A couple of months ago, New York’s participation in a sound-sensing-camera program hit the news. The cameras had been put up to measure vehicles exceeding the legal decibel limit in the state, which is a maximum of 82 dB for cars and 86 dB for motorcycles. When the cameras detect non-compliance, they take a picture of the offending vehicle and issue a fine. At the time, we’d read that Knoxville, Tennessee would trial a similar program using the same Intelligent Instruments cameras being used in New York. Autoweek reports California could be next in line for such a pilot program, if state Senate bill SB 1079 is signed by the governor in its current form.
The Senate bill picks up where a 2018 Assembly Bill left off. Enacted into law at the beginning of 2019, the bill didn’t change the legal limits for exhaust noise, but revised the enforcement. Depending on the year the vehicle was built and how much it weighs, those levels max out at 95 dB for cars under 6,000 pounds, 80 dB for motorcycles built after 1985. Instead of offering what’s called a “fix-it ticket,” which gives the offending party a chance to rectify the situation within a set period of time and avoid a fine, the law created a fine schedule applicable on the first infraction. No more swapping mufflers and getting sign-off at the local station.
SB 1079 would not only call for the camera program, it would again revise enforcement. Using sensing equipment would likely help all parties involved, even the enthusiasts upset about the entire situation. Although the current law specifies measurements are to be taken according to Society of Automotive Engineers standard J1169, police are allowed to “exercise their judgement.” The bill language nominates six California cities for the program, without pinpointing those cities. The locales chosen would be responsible for placing the cameras with “sound-activated enforcement” on roads of their choosing, as well as signage to warn drivers about the impending measurement zone. Fines would go into a fund that pays for traffic-calming measures such as speed bumps and bike lanes.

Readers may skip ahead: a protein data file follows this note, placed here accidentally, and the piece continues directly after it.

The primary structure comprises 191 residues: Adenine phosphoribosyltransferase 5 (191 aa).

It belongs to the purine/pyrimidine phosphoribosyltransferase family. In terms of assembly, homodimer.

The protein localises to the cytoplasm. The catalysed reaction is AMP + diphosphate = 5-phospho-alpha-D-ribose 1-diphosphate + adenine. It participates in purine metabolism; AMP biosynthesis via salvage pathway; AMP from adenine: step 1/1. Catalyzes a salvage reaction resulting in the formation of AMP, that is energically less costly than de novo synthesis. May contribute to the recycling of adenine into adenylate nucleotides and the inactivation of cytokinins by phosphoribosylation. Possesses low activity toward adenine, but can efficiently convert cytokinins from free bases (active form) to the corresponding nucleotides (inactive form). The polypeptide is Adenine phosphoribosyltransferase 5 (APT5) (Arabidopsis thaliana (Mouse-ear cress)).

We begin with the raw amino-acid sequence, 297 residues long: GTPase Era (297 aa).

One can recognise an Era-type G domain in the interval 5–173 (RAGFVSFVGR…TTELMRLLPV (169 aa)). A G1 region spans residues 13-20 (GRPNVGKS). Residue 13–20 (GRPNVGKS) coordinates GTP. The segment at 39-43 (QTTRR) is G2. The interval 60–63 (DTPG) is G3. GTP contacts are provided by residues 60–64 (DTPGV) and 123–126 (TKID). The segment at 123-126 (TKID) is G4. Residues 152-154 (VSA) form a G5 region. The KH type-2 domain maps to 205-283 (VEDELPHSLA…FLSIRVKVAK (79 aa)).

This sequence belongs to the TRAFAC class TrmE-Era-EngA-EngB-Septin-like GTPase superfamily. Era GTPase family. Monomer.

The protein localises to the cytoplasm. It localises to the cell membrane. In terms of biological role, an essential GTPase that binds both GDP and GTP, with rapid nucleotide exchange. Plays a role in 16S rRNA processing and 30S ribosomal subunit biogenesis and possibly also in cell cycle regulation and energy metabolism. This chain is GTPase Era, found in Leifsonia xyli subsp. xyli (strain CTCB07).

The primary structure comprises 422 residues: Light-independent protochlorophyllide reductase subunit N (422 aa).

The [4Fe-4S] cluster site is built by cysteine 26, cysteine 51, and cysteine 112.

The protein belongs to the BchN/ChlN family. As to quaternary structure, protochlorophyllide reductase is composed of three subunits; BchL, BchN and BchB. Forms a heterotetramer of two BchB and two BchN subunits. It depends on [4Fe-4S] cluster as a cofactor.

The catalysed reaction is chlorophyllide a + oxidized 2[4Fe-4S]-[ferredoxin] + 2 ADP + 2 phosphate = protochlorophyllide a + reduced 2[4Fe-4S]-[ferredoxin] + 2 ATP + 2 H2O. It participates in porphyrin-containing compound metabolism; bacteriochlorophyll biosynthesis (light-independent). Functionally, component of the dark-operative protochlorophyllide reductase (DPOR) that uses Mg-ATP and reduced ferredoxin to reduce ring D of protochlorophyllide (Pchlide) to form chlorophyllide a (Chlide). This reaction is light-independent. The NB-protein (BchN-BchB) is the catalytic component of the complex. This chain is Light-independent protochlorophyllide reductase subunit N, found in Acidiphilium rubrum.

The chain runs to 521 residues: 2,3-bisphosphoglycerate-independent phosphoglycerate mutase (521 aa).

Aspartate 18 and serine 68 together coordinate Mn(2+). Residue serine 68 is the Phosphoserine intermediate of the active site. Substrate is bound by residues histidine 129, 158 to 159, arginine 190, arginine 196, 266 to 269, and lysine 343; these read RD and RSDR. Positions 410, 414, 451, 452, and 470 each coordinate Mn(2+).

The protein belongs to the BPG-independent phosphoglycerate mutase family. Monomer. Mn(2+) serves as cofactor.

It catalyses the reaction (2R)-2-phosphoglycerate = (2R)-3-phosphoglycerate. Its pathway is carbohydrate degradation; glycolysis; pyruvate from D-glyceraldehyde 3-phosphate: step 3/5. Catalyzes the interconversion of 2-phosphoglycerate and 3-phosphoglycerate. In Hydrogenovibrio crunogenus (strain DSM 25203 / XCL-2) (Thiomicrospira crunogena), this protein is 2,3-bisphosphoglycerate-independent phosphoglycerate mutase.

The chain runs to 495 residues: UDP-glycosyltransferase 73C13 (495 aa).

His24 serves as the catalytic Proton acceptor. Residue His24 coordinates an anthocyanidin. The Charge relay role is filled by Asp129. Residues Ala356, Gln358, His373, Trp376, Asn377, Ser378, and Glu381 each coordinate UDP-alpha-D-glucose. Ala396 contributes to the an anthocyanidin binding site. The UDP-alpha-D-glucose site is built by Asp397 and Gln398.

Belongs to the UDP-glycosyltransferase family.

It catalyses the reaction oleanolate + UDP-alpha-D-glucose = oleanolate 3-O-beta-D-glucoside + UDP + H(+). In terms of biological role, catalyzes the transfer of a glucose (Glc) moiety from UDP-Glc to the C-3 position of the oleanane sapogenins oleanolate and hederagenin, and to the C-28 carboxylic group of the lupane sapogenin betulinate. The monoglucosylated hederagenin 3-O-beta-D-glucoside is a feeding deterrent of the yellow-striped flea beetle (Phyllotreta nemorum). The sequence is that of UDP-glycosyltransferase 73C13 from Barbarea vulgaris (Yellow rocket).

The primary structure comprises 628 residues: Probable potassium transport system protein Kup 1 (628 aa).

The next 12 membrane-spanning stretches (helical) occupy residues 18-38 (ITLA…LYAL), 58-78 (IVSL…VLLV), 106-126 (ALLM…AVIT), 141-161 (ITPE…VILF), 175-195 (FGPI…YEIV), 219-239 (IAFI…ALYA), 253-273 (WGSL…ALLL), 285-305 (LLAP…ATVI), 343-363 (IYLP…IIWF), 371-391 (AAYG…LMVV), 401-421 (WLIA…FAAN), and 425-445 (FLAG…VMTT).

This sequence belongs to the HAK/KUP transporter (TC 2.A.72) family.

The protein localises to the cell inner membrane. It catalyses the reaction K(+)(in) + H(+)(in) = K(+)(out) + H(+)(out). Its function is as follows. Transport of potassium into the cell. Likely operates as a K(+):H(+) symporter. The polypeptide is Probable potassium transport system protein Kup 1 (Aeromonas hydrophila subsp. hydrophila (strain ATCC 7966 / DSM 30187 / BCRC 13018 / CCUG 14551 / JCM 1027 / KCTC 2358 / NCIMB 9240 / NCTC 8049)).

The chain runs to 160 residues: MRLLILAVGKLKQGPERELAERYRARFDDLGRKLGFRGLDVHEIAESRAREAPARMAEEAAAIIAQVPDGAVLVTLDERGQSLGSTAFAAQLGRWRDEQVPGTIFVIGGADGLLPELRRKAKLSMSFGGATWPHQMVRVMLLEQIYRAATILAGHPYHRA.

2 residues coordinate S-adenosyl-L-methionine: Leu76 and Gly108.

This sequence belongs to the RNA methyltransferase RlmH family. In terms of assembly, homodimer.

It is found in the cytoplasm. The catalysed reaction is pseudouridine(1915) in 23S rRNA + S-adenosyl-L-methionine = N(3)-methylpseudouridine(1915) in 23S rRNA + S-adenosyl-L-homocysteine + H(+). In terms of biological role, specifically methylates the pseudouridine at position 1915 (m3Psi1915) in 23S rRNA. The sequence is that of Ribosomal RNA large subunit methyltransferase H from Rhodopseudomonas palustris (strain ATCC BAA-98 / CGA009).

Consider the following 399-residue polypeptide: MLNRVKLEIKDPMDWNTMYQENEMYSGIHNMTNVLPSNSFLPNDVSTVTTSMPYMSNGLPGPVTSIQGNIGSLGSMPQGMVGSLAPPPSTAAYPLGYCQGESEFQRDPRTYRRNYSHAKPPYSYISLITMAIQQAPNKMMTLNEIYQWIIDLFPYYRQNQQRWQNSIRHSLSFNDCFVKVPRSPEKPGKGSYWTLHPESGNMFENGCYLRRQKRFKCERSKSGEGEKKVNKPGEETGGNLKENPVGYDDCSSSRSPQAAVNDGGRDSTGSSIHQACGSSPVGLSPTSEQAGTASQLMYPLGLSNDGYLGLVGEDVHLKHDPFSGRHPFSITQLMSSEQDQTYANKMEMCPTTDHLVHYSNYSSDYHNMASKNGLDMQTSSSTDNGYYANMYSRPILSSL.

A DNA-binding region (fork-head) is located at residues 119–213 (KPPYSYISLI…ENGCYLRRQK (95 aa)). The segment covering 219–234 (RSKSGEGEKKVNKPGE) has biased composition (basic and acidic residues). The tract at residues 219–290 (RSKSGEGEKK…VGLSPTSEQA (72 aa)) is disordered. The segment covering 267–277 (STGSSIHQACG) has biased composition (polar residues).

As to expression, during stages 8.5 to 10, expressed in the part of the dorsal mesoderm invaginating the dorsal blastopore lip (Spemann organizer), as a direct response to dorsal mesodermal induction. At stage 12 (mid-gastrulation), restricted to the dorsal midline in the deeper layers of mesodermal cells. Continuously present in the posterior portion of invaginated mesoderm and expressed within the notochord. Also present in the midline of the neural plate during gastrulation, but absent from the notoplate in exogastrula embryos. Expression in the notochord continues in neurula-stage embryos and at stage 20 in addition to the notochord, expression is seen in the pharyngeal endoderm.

The Senate bill reverts to what is effectively a fix-it ticket for the initial violation, the miscreants getting off with a warning the first time. While cities would come up with their own fee schedule within certain limits, the bill charges them with developing payment plans, deferment plans, and hardship waivers to assist those who are ticketed.
SB 1079 remains in the California Senate for now, having recently been ordered for a third reading. If it passes out of the Senate and the Assembly and is signed into law by Governor Newsome, the law will take effect on January 1, 2023.